Abstract: Sustainability and, in particular, green sustainability are very complex subjects, because they typically include several integrated sub-systems. Many of these contain dynamically changing objects and variables, which are often difficult to measure and calibrate. Green sustainability means waste reduction and optimization with a non-toxic process focus that can be maintained over time, for a very long time. Furthermore, it means the ability of an ecosystem to maintain ecological processes and functions, biological diversity and productivity over time. Sustainable, green engineering design, manufacturing, demanufacturing and re-engineering are changing every aspect of our lives. In this paper, we offer an overview, a systems engineering framework, as well as some methodology and concrete results.
Abstract: This paper suggests a new methodology capable of accessing in detail the contribution of companies to countries’ sustainability related to economic performance. The concept of sustainability has been brought up in several debates, leading to a clearer understanding of its progress in recent decades. The most adequate indicators to achieve a unique value to define sustainability have been identified. However, specific behaviors of economic agents such as exist in particularly large organizations, have rarely been exposed and evaluated regarding their positive or negative contribution to the increase of sustainability throughout the world. This paper proposes an integrated approach incorporating an evaluation of the positive and negative contributions to sustainability by means of a logistic biplot application. This allows the creation of a summarized index that combines all single sustainability indicators. These synthetic indices allow the positioning of each of the companies in a geometric representation for an original exploration of the sustainability paradigm. The supplied method permits accessing and evaluating information concerning specific behaviors of economic agents such as big companies. In our paper, we have followed the engagements towards sustainability of big corporations, individually or as groups, across the different activity sectors in Portugal and Spain.
Abstract: The aim of this editorial is to briefly introduce some papers of different nature presented by the contributors to the special issue on “Second Generation General System Theory”. These contributions have been focused on the need for building a post-Bertalanffy Systemics, based on new problems, representations, and approaches to complexity. Furthermore, such new Systemics is expected to be able to theoretically generalize new related systemic concepts and approaches introduced by different disciplines. Such a theoretical generalization is going to coincide with a new kind of interdisciplinarity. The latter should substitute the classical one, based on considering problems and solutions within a discipline as equivalent to problems and solutions within another one. This equivalence was used within the framework of general systemic concepts like Anticipation, Completeness, Feedback, Finality, Forecast, Separability, Openness, and Reversibility. The contributions contained in this special issue constitute very interesting examples of new approaches and of their possibilities of theoretical generalization. Therefore, the issue itself can be considered as a window on the new Systemics and its challenges.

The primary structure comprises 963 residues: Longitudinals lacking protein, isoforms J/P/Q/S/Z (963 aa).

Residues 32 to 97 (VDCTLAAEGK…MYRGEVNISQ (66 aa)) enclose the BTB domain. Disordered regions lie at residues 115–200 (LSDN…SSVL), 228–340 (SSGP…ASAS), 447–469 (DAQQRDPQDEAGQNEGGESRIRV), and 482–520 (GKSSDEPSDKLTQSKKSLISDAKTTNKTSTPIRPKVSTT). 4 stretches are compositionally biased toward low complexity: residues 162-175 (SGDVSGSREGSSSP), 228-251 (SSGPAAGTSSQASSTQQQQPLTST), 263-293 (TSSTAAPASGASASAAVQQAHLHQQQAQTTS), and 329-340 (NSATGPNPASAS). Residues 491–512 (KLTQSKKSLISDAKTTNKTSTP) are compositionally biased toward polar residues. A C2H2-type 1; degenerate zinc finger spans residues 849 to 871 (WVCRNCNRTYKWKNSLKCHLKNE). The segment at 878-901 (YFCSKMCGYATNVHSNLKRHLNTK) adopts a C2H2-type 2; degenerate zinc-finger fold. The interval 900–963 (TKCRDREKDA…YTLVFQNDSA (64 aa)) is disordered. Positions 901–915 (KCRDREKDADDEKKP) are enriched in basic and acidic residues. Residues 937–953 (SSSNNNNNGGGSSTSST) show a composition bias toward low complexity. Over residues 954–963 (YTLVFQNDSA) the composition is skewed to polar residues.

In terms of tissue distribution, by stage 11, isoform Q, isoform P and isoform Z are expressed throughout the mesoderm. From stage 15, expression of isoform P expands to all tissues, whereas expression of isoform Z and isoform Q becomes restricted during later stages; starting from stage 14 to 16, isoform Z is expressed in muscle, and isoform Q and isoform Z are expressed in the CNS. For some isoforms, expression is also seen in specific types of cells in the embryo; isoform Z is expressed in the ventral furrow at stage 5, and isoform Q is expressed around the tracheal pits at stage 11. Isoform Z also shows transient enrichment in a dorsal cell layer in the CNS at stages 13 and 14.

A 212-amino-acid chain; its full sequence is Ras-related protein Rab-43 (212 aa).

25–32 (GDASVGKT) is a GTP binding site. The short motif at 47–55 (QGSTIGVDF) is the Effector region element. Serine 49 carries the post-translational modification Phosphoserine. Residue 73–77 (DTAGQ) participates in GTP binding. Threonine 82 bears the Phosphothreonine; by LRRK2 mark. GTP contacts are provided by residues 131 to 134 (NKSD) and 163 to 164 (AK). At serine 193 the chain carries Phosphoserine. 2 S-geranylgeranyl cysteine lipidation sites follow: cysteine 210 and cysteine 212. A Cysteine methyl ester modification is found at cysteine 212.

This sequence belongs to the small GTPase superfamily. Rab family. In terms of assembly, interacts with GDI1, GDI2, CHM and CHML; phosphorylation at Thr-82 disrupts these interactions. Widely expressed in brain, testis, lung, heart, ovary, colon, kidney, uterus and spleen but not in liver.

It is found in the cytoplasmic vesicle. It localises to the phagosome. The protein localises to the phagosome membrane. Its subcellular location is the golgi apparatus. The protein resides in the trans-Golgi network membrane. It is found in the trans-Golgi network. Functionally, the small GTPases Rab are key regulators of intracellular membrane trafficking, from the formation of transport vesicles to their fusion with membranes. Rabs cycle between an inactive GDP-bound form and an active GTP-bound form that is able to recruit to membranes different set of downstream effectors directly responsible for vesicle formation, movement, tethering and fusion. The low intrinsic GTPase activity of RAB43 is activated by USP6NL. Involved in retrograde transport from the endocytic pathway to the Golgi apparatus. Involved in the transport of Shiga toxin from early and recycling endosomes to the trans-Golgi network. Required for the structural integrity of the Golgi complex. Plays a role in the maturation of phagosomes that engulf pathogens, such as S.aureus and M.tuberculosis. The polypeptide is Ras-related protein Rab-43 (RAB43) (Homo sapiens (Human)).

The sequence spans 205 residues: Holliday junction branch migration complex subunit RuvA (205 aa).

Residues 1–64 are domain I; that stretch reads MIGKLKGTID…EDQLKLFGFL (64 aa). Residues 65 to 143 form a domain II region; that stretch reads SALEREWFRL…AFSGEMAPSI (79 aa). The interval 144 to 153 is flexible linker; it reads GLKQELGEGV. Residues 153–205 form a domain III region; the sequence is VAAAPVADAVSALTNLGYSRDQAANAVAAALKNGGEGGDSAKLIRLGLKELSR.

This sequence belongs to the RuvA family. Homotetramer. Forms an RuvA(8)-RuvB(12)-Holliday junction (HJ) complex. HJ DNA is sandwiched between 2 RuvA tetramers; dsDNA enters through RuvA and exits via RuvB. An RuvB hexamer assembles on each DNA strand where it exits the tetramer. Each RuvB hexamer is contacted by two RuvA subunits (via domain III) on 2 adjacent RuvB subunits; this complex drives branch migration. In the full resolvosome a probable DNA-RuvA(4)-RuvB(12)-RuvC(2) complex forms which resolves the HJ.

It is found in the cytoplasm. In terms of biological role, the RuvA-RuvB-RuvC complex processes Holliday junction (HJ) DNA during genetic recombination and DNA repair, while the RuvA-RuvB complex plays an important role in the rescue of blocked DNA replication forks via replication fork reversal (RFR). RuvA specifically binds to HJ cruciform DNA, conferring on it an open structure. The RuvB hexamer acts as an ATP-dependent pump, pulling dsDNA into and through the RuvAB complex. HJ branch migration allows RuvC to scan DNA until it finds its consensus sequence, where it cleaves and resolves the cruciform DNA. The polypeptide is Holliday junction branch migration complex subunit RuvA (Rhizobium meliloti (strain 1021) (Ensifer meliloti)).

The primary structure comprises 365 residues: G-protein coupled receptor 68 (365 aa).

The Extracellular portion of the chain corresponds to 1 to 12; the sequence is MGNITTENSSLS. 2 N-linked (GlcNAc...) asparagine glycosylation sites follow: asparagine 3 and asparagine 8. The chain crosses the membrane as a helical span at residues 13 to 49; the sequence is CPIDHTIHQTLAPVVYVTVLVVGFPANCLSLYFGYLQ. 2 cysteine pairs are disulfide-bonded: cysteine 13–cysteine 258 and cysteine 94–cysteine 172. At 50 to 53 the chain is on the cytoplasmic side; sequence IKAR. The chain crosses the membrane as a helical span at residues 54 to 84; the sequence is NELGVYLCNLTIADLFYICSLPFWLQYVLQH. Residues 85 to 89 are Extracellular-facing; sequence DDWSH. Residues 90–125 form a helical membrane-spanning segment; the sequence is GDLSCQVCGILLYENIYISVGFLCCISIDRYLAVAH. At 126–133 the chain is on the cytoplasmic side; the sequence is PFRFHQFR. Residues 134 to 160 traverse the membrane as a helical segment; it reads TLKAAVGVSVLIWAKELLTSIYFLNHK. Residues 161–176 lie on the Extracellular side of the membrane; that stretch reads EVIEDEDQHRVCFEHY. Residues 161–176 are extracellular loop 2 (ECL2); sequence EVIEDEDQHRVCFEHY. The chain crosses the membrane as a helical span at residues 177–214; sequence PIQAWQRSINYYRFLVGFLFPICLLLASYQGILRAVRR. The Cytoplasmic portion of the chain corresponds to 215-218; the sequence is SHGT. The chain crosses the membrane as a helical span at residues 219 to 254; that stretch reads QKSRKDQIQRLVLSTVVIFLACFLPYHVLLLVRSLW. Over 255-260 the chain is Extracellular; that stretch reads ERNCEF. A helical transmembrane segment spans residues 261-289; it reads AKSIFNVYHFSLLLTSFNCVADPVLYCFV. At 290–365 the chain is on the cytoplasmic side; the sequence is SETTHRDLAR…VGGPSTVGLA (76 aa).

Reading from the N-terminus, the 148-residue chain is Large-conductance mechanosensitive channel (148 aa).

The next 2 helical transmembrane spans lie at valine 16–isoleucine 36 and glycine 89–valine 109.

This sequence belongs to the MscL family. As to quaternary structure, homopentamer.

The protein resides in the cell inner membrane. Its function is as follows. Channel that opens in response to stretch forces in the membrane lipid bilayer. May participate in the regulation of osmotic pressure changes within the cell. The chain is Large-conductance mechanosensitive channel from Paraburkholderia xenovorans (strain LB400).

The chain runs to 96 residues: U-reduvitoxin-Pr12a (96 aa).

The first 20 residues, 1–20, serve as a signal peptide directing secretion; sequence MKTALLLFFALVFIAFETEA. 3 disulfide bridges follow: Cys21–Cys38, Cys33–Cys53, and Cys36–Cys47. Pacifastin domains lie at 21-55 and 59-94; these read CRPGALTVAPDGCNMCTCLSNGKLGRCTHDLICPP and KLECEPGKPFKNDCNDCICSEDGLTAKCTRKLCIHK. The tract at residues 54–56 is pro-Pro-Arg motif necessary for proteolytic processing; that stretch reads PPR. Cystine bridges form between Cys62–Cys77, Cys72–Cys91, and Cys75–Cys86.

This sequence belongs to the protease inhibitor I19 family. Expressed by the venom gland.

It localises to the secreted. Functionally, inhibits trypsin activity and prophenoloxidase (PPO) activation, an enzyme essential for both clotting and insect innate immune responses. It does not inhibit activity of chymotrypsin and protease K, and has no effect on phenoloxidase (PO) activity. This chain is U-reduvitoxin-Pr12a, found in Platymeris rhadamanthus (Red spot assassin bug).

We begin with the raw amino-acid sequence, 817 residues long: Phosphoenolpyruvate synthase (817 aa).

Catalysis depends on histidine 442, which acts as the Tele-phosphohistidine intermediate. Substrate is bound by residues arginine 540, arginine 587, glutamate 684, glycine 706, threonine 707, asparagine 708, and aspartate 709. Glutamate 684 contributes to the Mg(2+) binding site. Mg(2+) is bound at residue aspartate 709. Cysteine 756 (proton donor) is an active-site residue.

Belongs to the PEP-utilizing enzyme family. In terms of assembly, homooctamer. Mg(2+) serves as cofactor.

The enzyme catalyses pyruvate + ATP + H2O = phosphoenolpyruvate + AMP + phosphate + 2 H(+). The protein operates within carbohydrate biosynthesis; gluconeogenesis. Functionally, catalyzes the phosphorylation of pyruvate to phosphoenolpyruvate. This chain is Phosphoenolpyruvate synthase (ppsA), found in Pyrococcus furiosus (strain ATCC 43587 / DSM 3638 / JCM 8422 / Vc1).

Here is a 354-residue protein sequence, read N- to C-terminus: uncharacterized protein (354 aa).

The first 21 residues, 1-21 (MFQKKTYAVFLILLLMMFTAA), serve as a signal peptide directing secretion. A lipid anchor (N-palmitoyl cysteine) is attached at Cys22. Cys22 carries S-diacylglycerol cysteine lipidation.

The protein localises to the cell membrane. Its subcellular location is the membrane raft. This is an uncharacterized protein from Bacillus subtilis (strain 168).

Abstract: Given a stress-free system as a perfect crystal with points or atoms ordered in a three dimensional lattice in the Euclidean reference space, any defect, external force or heterogeneous temperature change in the material connection that induces stress on a previously stress-free configuration changes the equilibrium configuration. A material has stress in a reference which does not agree with the intrinsic geometry of the material in the stress-free state. By stress we mean forces between parts when we separate one part from another (tailing the system), the stress collapses to zero for any part which assumes new configurations. Now the problem is that all the new configurations of the parts are incompatible with each other. This means that close loop in the earlier configuration now is not closed and that the two paths previously joining the same two points now join different points from the same initial point so the final point is path dependent. This phenomenon is formally described by the commutators of derivatives in the new connection of the stress-free parts of the system under the control of external currents. This means that we lose the integrability property of the system and the possibility to generate global coordinates. The incompatible system can be represented by many different local references or Cartan moving Euclidean reference, one for any part of the system that is stress-free. The material under stress when is free assumes an equilibrium configuration or manifold that describes the intrinsic “shape” or geometry of the natural stress—the free state of the material. Therefore, we outline a design system by geometric compensation as a prototypical constructive operation.
Abstract: We survey some of the rich history of control over the past century with a focus on the major milestones in adaptive systems. We review classic methods and examples in adaptive linear systems for both control and observation/identification. The focus is on linear plants to facilitate understanding, but we also provide the tools necessary for many classes of nonlinear systems. We discuss practical issues encountered in making these systems stable and robust with respect to additive and multiplicative uncertainties. We discuss various perspectives on adaptive systems and their role in various fields. Finally, we present some of the ongoing research and expose problems in the field of adaptive control.